# 7.01 Covering spaces

## Video

Below the video you will find accompanying notes and some pre-class questions.

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**7.02 Path-lifting, monodromy**. - Index of all lectures.

## Notes

### Intuition for covering spaces

*(0.30)* Take \(\mathbf{C}\setminus\{0\}\) and consider the map
\(p\colon\mathbf{C}\setminus\{0\}\to\mathbf{C}\setminus\{0\}\) given
by \(p(z)=z^2\). This map is surjective and 2-to-1. Nonetheless, we
do have something like an inverse locally: the square root function
(we actually have two local inverses differing by a sign
\(\pm\sqrt{}\)).

*(2.26)* More precisely, if we excise a half-line
\(B=\{z\in\mathbf{C}\setminus\{0\}\ :\ Im(z)=0,\ Re(z)<0\}\) then on
\(\mathbf{C}\setminus B\) we have two functions
\[q_+,q_-\colon\mathbf{C}\setminus B\to\mathbf{C}\setminus\{0\}\]
such that \(p(q_\pm(z))=z\). In this example, \(q_-=-q_+\),
e.g.\(q_+(1)=1\), \(q_-(1)=-1\).

*(4.00)* We could equally have taken a branch cut
\(\{z\in\mathbf{C}\setminus\{0\}\ :\ Im(z)=0,\ Re(z)>0\}\) and we
would have obtained two different local inverses for \(p\). The point
of taking a branch cut is that \(\mathbf{C}\setminus\{0\}\) is not
simply-connected but \(\mathbf{C}\setminus B\) is simply-connected,
which is what lets us define an inverse on the complement of the
branch-cut.

*(5.11)* Take \(f\colon\mathbf{C}\mapsto\mathbf{C}\setminus\{0\}\),
\(f(z)=e^{iz}\). This map is surjective and \(\infty\)-to-1 (for
example \(f^{-1}(1)=\{2\pi n\ :\ n\in\mathbf{Z}\}\)). On the
complement of a branch cut \(B\) we have infinitely many
well-defined local inverses \(q_n=2\pi
n-i\log)\colon\mathbf{C}\setminus B\to\mathbf{C}\) satisfying
\(q_n(1)=2\pi n\) and \(p(q_n(z))=z\) (that is \(\exp(i(2\pi n-i\log
z))=z\)). [The video is missing a factor of \(-i\).]

*(9.00)* Roughly speaking, a covering map is a map \(p\colon Y\to X\)
which is \(N\)-to-1 for some \(N\) and which has \(N\) locally-defined
inverses \(q_n\) defined on simply-connected subsets of the target
(satisfying \(p\circ q_n=id\)).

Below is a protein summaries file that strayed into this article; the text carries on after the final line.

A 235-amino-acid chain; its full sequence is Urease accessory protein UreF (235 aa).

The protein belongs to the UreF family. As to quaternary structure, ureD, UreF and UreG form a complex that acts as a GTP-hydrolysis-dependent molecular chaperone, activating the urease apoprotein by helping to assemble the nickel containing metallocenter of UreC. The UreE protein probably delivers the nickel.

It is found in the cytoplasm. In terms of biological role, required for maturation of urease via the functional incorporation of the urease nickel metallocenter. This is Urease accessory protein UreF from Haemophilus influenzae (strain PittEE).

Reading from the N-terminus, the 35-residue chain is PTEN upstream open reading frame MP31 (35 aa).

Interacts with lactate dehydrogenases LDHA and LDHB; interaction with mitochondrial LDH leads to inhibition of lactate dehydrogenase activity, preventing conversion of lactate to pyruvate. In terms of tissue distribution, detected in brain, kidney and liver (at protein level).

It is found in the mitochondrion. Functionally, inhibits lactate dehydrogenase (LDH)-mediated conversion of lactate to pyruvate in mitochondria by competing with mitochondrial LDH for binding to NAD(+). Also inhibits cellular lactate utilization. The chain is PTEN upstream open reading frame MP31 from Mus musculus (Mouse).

*(10.40)* Notice that in the second example, the domain of the
covering map is \(\mathbf{C}\), which is simply-connnected, and the
local inverses \(q_n\) are indexed by the integers
\(\mathbf{Z}\). This is, roughly speaking, how you deduce that the
target of the covering map has \(\pi_1\cong\mathbf{Z}\).

### Definition

*(11.20)* Let \(p\colon Y\to X\) be a continuous map.

- A subset \(U\subset X\) is called an
*elementary neighbourhood*if there is a discrete set \(F\) and a homeomorphism \(h\colon p^{-1}(U)\to U\times F\) such that \(pr_1\circ h=p|_{p^{-1}(U)}\) (where \(pr_1\colon U\times F\to U\) is the projection to the first factor).*(13.30)*You should think of an elementary neighbourhood as playing the role of the complement of a branch cut in our earlier examples: \(U\) is the subset on which you have locally-defined inverses to \(p\).*(13.57)*The locally-defined inverses are parametrised by the discrete set \(F\); in our examples we had \(F=\{-1,1\}\) and \(F=\mathbf{Z}\). For each point \(m\in F\) we get a map \(q_m\colon U\to U\times F\to p^{-1}(U)\) defined by \(q_m(x)=h^{-1}(x,m)\) which satisfies \(p(q_m(x))=pr_1(h(h^{-1}(x,m)))=x\).

*(16.07)*We say \(p\) is a*covering map*if \(X\) is covered by elementary neighbourhoods (i.e. every point \(x\in X\) is contained in some elementary neighbourhood).- Note that the word
*cover*can now mean two things: covering map and open cover (like in the definition of compactness). Hopefully it will be clear what is meant from the context.

- Note that the word
*(17.40)*We say that a subset \(V\subset Y\) is an*elementary sheet*if it is path-connected and \(p(V)\) is an elementary neighbourhood.

*(18.36)* Here is a picture of the exponential map \(p(z)=e^{iz}\)
restricted to the real axis (so its image is the unit circle in
\(\mathbf{C}\)):

We draw the domain as a helix living over the circle (winding around infinitely often). In the circle, the green arc is an elementary neighbourhood (complement of a branch cut). Its preimage is a union of infinitely many arcs, each of which is an elementary sheet.

*(21.30)* Here is a picture of the squaring map \(p_2(z)=z^2\)
(restricted to the unit circle). In the circle, the green arc is an
elementary sheet; its preimage is a union of two arcs, each of which
is an elementary sheet.

More generally, the map \(p_n(z)=z^n\) would give a helix with \(n\) turns (\(n=3\) in the picture):

### More examples

*(24.05)* Consider the figure 8, with its two loops drawn in red and
blue. The following picture defines a 2-to-1 covering space of the
figure 8:

We see that the cross-point of the figure 8 has two preimages each of which looks like the cross point. The preimage of the blue edge consists of two blue edges upstairs in the covering space. The preimage of the red edge consists of two red edges upstairs. Each edge maps down to the corresponding edge in the figure 8 in such a way that the arrows match up. (The arrows do not indicate any identifications being made).

*(26.22)* Another covering space of the figure 8 is given by this
picture:

## Pre-class questions

- Are there any other 2-to-1 covers of the figure 8? Remember, in each case, the cross-point has two preimages which look like cross-points, each edge has two preimages which connect the cross-points.

## Navigation

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